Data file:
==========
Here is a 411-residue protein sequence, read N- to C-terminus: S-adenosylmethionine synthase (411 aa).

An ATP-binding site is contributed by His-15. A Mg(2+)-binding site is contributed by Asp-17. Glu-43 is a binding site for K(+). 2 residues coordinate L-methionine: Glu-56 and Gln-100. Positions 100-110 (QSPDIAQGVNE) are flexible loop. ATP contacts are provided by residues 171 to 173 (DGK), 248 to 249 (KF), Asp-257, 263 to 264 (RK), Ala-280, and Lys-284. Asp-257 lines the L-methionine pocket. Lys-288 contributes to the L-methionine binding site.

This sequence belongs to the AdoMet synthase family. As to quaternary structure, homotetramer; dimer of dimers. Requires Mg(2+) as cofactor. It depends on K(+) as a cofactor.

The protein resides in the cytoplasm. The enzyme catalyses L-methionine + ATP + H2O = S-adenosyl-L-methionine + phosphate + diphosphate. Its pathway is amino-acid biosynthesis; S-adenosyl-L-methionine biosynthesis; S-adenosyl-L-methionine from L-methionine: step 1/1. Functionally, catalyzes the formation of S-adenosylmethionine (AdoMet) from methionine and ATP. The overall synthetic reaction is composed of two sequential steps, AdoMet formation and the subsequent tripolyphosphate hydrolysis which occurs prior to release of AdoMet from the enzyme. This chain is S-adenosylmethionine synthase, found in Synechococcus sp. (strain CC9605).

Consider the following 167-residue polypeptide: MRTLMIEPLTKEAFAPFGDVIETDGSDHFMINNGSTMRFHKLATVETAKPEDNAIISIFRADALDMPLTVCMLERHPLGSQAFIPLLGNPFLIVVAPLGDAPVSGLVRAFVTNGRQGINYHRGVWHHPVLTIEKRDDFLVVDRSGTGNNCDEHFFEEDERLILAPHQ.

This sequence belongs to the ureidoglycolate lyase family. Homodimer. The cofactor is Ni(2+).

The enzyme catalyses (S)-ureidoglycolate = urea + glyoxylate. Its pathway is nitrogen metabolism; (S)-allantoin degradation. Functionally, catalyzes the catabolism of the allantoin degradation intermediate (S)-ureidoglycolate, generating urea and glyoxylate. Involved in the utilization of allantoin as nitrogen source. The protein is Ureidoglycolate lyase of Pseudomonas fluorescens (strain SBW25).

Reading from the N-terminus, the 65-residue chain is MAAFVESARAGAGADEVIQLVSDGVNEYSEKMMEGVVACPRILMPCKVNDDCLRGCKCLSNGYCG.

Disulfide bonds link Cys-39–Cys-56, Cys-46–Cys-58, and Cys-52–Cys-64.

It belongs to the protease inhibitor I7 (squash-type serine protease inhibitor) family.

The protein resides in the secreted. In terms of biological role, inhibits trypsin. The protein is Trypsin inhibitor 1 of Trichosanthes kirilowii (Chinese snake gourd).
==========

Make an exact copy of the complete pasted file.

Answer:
Here is a 411-residue protein sequence, read N- to C-terminus: S-adenosylmethionine synthase (411 aa).

An ATP-binding site is contributed by His-15. A Mg(2+)-binding site is contributed by Asp-17. Glu-43 is a binding site for K(+). 2 residues coordinate L-methionine: Glu-56 and Gln-100. Positions 100-110 (QSPDIAQGVNE) are flexible loop. ATP contacts are provided by residues 171 to 173 (DGK), 248 to 249 (KF), Asp-257, 263 to 264 (RK), Ala-280, and Lys-284. Asp-257 lines the L-methionine pocket. Lys-288 contributes to the L-methionine binding site.

This sequence belongs to the AdoMet synthase family. As to quaternary structure, homotetramer; dimer of dimers. Requires Mg(2+) as cofactor. It depends on K(+) as a cofactor.

The protein resides in the cytoplasm. The enzyme catalyses L-methionine + ATP + H2O = S-adenosyl-L-methionine + phosphate + diphosphate. Its pathway is amino-acid biosynthesis; S-adenosyl-L-methionine biosynthesis; S-adenosyl-L-methionine from L-methionine: step 1/1. Functionally, catalyzes the formation of S-adenosylmethionine (AdoMet) from methionine and ATP. The overall synthetic reaction is composed of two sequential steps, AdoMet formation and the subsequent tripolyphosphate hydrolysis which occurs prior to release of AdoMet from the enzyme. This chain is S-adenosylmethionine synthase, found in Synechococcus sp. (strain CC9605).

Consider the following 167-residue polypeptide: MRTLMIEPLTKEAFAPFGDVIETDGSDHFMINNGSTMRFHKLATVETAKPEDNAIISIFRADALDMPLTVCMLERHPLGSQAFIPLLGNPFLIVVAPLGDAPVSGLVRAFVTNGRQGINYHRGVWHHPVLTIEKRDDFLVVDRSGTGNNCDEHFFEEDERLILAPHQ.

This sequence belongs to the ureidoglycolate lyase family. Homodimer. The cofactor is Ni(2+).

The enzyme catalyses (S)-ureidoglycolate = urea + glyoxylate. Its pathway is nitrogen metabolism; (S)-allantoin degradation. Functionally, catalyzes the catabolism of the allantoin degradation intermediate (S)-ureidoglycolate, generating urea and glyoxylate. Involved in the utilization of allantoin as nitrogen source. The protein is Ureidoglycolate lyase of Pseudomonas fluorescens (strain SBW25).

Reading from the N-terminus, the 65-residue chain is MAAFVESARAGAGADEVIQLVSDGVNEYSEKMMEGVVACPRILMPCKVNDDCLRGCKCLSNGYCG.

Disulfide bonds link Cys-39–Cys-56, Cys-46–Cys-58, and Cys-52–Cys-64.

It belongs to the protease inhibitor I7 (squash-type serine protease inhibitor) family.

The protein resides in the secreted. In terms of biological role, inhibits trypsin. The protein is Trypsin inhibitor 1 of Trichosanthes kirilowii (Chinese snake gourd).